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Columbia City Government

Columbia City Council and health department discuss vaccines

A woman wearing a mask walks into a Columbia store.
A woman wearing a mask walks into a Columbia store.


City leaders and staff with the Columbia/Boone County Health Department continue to grapple with how to fight the coronavirus on a local level as case numbers continue to rise.

The health department reported two new deaths among patients in their 40s and 50s, only the second in each of their respective age groups.

On Monday there were 44 patients in Boone County ICUs and 149 people hospitalized. Hospital capacity was in the yellow stage, meaning they were operating within the standard capacity and delaying non-emergency procedures.

Watch a replay of the live stream the COVID-19 update from the health department below:

Earlier this month the health department announced it would extend the current county-wide health order through Dec. 22.

Staff with the health department provided the city council with the latest numbers at Monday night's meeting.

At the last city council meeting on Nov. 16, Stephanie Browning, director of the health department, announced changes to the way the department is doing contact tracing.

Monday night, the council and Browning briefly discussed vaccines.

Columbia Mayor Brian Treece met with Governor Mike Parson last week to discuss the latest on vaccines within the state.

He says Missouri is scheduled to receive 51,000 Pfizer vaccines next week, followed by 105,000 Moderna vaccines. Those will be available for healthcare workers and nursing home staff.

"And you may think, 'Well that's great news, we have 160,000 vaccines coming.' There are 350,000 people that are in those two occupations of healthcare providers and nursing home employees," Treece said before Monday night's meeting.

He said the next priority for local leaders will be working to figure out how to distribute vaccines as they become available to more people.

The mayor said the second round of vaccines the state will receive in January will be available for childcare providers and teachers, which makes up around half of the state's population.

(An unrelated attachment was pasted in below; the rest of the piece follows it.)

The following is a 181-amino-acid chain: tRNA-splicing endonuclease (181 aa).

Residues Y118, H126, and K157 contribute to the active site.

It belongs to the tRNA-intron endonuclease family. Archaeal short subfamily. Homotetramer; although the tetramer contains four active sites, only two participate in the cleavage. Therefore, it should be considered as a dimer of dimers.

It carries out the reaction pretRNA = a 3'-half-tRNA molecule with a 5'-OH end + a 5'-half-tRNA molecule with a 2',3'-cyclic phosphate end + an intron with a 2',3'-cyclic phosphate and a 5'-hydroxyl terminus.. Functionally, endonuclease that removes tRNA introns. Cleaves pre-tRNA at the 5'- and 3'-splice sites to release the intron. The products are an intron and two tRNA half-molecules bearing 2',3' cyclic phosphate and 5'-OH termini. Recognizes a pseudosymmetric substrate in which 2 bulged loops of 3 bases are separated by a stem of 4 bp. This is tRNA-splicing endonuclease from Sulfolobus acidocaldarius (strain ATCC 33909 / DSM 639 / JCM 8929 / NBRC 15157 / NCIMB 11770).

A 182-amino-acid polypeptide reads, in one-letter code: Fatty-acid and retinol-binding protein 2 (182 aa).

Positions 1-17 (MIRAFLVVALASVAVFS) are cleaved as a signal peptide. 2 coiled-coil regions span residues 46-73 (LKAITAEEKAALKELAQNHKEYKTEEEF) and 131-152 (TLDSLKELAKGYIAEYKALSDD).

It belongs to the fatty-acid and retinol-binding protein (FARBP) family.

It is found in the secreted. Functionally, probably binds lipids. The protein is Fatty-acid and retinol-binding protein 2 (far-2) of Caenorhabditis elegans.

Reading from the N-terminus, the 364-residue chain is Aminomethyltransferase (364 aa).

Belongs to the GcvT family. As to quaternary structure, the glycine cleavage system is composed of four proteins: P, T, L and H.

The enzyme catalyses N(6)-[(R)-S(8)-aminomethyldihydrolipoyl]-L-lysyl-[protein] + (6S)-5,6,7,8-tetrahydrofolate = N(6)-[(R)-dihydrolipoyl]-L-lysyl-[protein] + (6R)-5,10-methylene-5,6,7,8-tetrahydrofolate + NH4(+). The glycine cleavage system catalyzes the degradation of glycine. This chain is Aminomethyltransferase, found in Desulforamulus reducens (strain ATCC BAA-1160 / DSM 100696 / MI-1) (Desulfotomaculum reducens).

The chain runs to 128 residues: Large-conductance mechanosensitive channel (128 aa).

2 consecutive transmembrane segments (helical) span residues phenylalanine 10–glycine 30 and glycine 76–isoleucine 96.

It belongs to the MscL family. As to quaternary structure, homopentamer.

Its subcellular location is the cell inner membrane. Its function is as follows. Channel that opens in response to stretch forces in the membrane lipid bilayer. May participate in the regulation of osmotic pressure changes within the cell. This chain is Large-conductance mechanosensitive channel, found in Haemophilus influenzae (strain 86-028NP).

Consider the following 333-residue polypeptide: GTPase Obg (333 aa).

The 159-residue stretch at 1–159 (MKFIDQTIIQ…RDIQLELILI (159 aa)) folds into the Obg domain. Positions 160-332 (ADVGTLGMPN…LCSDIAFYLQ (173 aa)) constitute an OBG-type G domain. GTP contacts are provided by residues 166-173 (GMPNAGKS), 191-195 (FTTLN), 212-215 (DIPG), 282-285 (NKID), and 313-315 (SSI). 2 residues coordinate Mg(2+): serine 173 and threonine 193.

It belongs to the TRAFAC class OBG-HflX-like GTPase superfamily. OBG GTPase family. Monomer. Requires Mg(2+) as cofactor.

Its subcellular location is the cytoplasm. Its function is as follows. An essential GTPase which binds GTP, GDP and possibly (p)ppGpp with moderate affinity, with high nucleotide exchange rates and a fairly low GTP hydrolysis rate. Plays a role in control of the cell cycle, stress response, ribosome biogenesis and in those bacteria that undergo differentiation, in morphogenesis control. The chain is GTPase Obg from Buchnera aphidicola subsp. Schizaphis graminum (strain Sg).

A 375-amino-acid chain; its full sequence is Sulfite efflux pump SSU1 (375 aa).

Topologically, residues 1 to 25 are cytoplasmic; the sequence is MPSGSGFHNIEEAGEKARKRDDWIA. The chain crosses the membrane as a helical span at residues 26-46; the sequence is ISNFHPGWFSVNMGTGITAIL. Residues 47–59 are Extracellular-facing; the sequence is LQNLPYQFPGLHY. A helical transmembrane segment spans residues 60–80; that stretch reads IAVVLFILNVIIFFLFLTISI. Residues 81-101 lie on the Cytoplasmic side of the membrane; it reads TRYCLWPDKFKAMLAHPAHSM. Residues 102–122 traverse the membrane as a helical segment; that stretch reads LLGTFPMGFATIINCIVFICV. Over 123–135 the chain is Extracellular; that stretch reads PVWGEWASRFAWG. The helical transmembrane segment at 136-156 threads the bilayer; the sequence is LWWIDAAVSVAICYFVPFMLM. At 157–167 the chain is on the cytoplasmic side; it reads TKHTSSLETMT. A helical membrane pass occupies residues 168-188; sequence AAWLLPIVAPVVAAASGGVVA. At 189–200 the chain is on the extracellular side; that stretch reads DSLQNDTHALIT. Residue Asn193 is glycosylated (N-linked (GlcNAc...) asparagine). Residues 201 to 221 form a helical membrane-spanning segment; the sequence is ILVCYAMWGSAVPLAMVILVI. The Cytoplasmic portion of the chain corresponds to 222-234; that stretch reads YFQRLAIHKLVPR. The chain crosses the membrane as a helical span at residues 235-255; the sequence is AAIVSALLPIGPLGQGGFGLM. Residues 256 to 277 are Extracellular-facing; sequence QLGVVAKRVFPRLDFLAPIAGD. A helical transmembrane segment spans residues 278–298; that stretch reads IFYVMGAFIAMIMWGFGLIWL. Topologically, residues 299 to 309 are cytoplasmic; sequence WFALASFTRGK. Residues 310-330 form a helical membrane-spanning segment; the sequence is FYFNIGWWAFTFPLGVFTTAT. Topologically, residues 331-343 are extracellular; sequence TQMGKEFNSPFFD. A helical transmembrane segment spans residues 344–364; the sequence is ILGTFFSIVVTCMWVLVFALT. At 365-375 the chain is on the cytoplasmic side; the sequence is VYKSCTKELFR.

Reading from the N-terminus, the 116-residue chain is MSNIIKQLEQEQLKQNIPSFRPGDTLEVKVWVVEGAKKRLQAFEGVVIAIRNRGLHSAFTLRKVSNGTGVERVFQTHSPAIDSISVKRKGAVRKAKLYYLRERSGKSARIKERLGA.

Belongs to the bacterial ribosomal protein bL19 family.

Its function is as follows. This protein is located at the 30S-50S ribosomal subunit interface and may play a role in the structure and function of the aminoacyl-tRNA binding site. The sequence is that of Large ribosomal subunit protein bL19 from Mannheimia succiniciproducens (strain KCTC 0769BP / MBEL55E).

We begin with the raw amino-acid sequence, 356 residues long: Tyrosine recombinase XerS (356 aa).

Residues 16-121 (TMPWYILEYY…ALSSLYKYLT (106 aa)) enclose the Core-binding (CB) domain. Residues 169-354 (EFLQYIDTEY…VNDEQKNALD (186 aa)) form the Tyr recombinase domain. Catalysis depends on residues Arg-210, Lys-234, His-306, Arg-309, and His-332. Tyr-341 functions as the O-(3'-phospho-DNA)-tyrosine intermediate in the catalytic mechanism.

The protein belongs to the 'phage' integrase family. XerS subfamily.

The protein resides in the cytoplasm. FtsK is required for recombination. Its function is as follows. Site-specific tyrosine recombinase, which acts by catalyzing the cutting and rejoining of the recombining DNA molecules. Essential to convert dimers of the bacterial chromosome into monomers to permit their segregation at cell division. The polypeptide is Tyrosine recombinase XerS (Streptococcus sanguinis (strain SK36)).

"Of course the Pfizer vaccine has to be kept at sub-zero temperatures and a lot of that is only going to go to Kansas City and St. Louis where they have, you know, the equipment to keep it cold so they don't have to risk spoiling that vaccine," he said. "I think the logistics of getting that vaccine into the hands of those that need it most is going to be the next highest priority for us."

Browning told the council the state will work with CVS and Walgreens to distribute vaccines to nursing home employees. She also said local hospitals may vaccinate their own staff.

"Healthcare providers, if they've signed up to be a vaccinator they will probably, like, I would imagine the hospitals have signed up. They'll probably vaccinate their own people as a vaccine becomes available and our role will probably be to pick up where there's gaps," she said.

Boone / Columbia / Coronavirus / Health / Health / Local Politics / News / Politics / Top Stories / Top Stories

Sydney Olsen

Sydney Olsen reports in the evenings during the week and on the weekend.


1 Comment

  1. A poorly tested vaccine, there simply hasn’t been enough time to do so, that has gained “emergency” approval, in response to a virus little more dangerous than ordinary influenza, if at all? A vaccine that has had ZERO testing for long term safety? Where lies the wisdom in this? If you catch it, you have a 99.98% chance of survival. We have no idea what your chances of surviving the vaccine are. Since we are being denied the ability to make our own risk assessment for the virus, I suppose it only follows that you NOT make one for the vaccine.

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